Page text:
The condition of this crucial part of the piano's structure determines whether or not the piano will stay in tune. Unfortunately, it's the part of the piano you can tell the least about yourself, as the experience and tools of a professional are needed to determine if the tuning pins are tight enough to hold the srings at their proper tension. Nevertheless, you can read a few clues. Look at the tuning pins. Whent he piano is new, the pins are set so the coil of wire around each pin is about 3/16 inch above the plate. If pins get loose, they can be driven further in to tighten them - if necessary, until the coils are almost touching the plate... Conversely, if the piano is dreadfully out of tune and far below standard pitch and the tuning pins have already been driven in as far as they can go, the chances are fairly good that that piano would require extensive rebuilding to bring it back to life... These are just clues; a final judgment on the matter must await the technician.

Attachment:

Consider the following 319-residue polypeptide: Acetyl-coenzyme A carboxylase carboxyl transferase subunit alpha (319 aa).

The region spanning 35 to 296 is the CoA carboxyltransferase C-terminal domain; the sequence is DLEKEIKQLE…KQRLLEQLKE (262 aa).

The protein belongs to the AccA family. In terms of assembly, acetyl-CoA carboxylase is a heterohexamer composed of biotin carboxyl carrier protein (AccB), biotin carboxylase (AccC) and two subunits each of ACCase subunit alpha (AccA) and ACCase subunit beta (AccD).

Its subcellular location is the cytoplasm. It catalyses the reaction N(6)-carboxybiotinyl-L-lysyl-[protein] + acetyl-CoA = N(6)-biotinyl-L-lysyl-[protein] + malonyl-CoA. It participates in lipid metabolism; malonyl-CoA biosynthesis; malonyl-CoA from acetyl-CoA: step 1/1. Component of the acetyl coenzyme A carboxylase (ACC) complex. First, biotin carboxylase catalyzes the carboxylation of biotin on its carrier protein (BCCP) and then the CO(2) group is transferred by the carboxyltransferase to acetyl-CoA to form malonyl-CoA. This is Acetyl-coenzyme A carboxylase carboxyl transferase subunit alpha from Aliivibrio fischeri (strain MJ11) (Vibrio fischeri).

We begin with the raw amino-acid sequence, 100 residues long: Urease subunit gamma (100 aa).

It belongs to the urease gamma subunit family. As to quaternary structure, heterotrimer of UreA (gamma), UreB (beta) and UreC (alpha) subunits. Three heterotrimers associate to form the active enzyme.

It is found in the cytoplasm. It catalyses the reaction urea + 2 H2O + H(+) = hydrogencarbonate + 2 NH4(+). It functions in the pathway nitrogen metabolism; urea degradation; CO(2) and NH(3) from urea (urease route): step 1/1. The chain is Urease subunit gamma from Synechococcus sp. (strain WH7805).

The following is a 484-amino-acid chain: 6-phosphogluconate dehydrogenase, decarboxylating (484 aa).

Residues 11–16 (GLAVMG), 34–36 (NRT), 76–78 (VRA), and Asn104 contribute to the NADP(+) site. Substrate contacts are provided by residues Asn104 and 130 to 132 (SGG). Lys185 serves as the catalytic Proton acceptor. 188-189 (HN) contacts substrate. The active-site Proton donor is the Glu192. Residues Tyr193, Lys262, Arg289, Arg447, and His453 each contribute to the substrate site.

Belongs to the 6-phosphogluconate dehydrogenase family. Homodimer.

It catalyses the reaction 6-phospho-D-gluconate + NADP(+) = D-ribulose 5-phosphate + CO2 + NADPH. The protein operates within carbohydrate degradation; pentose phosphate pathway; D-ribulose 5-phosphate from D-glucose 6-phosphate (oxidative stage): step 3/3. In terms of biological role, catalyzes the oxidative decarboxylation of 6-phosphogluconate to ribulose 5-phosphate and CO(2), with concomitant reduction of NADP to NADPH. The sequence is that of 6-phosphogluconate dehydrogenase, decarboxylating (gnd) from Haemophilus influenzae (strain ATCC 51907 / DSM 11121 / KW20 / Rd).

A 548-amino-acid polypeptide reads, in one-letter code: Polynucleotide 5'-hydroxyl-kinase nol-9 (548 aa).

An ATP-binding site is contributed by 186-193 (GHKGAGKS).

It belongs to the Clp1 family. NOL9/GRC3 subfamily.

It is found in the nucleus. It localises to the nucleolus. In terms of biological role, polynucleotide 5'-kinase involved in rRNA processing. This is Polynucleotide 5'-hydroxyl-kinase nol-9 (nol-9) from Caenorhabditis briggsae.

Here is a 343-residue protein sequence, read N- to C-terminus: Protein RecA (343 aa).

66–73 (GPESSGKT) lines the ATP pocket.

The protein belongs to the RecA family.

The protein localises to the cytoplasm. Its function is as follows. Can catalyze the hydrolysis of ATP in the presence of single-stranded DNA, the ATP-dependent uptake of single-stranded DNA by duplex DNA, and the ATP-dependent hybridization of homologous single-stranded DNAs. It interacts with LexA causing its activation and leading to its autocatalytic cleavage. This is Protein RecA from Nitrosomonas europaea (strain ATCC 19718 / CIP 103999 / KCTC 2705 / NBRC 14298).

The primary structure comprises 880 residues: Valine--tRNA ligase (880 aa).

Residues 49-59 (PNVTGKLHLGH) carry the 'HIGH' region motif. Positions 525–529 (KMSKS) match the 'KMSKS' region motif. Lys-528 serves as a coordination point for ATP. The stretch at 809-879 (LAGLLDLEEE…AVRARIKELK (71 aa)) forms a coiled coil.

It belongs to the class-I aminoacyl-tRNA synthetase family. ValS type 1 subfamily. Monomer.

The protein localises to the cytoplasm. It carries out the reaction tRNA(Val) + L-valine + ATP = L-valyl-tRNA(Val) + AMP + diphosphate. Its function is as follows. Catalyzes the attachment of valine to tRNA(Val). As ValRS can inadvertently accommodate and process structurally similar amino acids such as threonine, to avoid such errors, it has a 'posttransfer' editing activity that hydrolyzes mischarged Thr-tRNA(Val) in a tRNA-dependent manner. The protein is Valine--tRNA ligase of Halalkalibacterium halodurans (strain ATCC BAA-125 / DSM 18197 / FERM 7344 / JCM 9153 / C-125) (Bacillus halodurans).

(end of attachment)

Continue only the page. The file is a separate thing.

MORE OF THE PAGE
Also look around the tuning pins and on nearby areas of the plate for ugly, dark brown, gummy-looking stains that indicate the pinblock has been doped with chemicals to tighten the pins. On a grand, also look on the underside of the pinblock for the stains and for signs of cracking. Don't confuse dirt and rust with the chemical stains...
- From The Piano Book
- by Larry Fine